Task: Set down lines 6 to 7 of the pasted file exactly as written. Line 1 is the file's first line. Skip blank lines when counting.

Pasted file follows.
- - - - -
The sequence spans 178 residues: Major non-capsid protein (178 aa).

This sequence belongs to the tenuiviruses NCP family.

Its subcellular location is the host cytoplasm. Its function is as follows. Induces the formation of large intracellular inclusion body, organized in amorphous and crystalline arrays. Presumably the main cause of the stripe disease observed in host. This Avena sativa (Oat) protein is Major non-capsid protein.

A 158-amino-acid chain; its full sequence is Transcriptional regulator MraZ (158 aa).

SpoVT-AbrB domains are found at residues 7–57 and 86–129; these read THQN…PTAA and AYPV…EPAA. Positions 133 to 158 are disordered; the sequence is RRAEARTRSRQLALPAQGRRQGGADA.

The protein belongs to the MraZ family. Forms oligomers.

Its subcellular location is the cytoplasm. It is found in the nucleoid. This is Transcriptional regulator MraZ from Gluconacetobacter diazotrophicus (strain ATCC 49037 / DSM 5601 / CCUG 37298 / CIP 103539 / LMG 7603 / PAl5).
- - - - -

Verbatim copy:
The protein belongs to the MraZ family. Forms oligomers.

Its subcellular location is the cytoplasm. It is found in the nucleoid. This is Transcriptional regulator MraZ from Gluconacetobacter diazotrophicus (strain ATCC 49037 / DSM 5601 / CCUG 37298 / CIP 103539 / LMG 7603 / PAl5).